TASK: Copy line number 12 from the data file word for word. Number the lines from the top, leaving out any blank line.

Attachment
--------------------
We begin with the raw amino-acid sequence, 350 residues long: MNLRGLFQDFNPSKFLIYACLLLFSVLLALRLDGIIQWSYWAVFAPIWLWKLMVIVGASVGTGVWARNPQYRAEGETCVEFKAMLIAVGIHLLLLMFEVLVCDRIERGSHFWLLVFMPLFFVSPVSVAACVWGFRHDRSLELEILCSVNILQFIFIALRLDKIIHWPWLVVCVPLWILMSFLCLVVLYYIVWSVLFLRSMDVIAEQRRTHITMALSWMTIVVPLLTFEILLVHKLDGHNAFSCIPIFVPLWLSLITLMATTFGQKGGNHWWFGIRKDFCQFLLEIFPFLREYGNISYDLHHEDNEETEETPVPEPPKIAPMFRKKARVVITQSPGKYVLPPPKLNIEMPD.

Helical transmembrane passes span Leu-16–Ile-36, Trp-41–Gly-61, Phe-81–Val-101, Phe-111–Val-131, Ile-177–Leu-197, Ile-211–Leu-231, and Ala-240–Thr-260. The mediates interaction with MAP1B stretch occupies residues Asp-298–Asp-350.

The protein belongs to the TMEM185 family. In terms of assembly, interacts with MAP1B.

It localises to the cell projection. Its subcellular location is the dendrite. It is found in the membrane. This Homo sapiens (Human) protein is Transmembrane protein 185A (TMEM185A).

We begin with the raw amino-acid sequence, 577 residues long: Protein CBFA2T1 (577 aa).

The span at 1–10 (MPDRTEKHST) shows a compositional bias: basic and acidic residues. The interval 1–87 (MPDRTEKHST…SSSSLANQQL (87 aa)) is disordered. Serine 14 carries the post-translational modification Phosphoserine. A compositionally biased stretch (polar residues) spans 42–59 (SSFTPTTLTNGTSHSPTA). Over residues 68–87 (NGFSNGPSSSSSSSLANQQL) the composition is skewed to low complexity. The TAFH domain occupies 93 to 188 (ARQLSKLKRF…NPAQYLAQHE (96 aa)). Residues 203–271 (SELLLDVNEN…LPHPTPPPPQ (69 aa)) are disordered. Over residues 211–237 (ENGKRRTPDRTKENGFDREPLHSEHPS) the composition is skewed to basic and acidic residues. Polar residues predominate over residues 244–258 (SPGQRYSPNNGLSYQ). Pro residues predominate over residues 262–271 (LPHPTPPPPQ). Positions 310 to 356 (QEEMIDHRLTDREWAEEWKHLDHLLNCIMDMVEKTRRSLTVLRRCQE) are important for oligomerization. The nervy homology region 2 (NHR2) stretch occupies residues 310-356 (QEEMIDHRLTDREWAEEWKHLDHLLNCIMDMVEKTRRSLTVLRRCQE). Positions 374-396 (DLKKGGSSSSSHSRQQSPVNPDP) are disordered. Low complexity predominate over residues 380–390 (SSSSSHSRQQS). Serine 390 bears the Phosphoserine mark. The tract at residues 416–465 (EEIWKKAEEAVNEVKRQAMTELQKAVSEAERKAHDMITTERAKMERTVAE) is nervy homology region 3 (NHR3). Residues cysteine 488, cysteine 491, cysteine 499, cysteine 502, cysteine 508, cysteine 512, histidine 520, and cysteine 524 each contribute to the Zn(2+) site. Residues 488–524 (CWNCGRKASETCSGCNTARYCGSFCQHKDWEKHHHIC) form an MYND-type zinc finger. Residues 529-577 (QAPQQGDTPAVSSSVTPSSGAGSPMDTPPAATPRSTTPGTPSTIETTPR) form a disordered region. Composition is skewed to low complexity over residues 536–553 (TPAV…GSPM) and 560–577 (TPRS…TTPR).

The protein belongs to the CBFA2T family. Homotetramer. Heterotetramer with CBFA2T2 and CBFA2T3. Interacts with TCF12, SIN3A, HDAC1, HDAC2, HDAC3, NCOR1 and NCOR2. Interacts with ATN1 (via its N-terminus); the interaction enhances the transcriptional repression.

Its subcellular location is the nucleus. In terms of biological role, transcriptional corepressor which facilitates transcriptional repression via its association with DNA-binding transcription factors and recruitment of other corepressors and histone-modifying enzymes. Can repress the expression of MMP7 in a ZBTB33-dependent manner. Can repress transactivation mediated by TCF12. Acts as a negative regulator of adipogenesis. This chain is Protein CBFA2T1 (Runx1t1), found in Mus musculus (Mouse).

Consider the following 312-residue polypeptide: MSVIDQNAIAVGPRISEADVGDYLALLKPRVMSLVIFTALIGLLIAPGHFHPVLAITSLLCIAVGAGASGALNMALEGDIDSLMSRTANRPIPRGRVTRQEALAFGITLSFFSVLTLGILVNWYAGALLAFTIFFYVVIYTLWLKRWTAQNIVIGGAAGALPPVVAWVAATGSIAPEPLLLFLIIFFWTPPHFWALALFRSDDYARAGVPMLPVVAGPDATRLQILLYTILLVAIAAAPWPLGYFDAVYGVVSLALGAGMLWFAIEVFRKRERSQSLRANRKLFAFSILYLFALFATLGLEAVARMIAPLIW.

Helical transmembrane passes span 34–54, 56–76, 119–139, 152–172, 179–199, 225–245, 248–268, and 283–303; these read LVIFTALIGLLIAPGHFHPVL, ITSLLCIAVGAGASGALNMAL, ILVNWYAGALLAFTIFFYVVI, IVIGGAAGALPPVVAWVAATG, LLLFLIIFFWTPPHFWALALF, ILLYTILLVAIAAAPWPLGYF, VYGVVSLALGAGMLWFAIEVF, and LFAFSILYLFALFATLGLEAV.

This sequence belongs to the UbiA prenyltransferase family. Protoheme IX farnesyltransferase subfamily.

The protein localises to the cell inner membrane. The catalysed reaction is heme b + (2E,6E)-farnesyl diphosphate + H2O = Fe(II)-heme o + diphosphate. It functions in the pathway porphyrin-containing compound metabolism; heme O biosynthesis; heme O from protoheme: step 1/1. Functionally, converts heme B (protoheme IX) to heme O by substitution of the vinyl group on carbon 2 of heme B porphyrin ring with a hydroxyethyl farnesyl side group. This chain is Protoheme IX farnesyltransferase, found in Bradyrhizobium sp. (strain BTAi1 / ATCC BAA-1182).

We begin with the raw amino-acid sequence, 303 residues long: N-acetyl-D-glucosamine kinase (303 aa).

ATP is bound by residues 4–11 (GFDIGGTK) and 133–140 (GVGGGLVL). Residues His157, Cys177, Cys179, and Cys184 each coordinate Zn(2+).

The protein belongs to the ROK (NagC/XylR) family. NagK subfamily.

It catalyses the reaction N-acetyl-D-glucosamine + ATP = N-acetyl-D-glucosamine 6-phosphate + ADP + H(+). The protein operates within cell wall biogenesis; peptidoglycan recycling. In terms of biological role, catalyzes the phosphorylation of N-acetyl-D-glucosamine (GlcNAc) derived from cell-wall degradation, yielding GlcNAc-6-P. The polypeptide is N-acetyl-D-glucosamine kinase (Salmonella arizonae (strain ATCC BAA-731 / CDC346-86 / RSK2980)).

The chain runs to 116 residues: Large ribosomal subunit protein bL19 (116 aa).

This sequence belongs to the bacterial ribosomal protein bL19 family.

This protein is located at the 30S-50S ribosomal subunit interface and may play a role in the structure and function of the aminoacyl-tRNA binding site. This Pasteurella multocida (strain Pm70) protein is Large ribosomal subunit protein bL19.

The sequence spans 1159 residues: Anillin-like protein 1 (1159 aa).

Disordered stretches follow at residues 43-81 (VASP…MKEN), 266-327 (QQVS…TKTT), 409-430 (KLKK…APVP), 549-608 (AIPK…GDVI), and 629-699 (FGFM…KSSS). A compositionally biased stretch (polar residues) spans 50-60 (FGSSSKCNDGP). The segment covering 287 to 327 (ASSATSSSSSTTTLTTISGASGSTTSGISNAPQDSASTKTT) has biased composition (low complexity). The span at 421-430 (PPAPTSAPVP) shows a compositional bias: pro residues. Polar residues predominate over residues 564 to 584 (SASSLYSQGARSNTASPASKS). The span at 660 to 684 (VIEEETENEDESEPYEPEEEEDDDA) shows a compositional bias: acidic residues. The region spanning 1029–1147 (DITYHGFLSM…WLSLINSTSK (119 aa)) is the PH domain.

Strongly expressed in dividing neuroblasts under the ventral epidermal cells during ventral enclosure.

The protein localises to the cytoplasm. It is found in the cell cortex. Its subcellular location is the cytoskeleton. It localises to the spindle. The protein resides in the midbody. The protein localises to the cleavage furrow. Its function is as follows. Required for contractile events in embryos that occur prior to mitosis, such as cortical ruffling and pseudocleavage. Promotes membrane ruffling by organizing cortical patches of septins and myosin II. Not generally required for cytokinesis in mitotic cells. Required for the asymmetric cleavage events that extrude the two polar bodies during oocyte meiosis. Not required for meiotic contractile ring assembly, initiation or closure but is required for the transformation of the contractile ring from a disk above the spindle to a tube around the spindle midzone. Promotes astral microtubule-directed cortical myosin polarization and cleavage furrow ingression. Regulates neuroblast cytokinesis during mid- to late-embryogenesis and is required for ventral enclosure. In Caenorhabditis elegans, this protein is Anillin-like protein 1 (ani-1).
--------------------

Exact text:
The protein localises to the cell inner membrane. The catalysed reaction is heme b + (2E,6E)-farnesyl diphosphate + H2O = Fe(II)-heme o + diphosphate. It functions in the pathway porphyrin-containing compound metabolism; heme O biosynthesis; heme O from protoheme: step 1/1. Functionally, converts heme B (protoheme IX) to heme O by substitution of the vinyl group on carbon 2 of heme B porphyrin ring with a hydroxyethyl farnesyl side group. This chain is Protoheme IX farnesyltransferase, found in Bradyrhizobium sp. (strain BTAi1 / ATCC BAA-1182).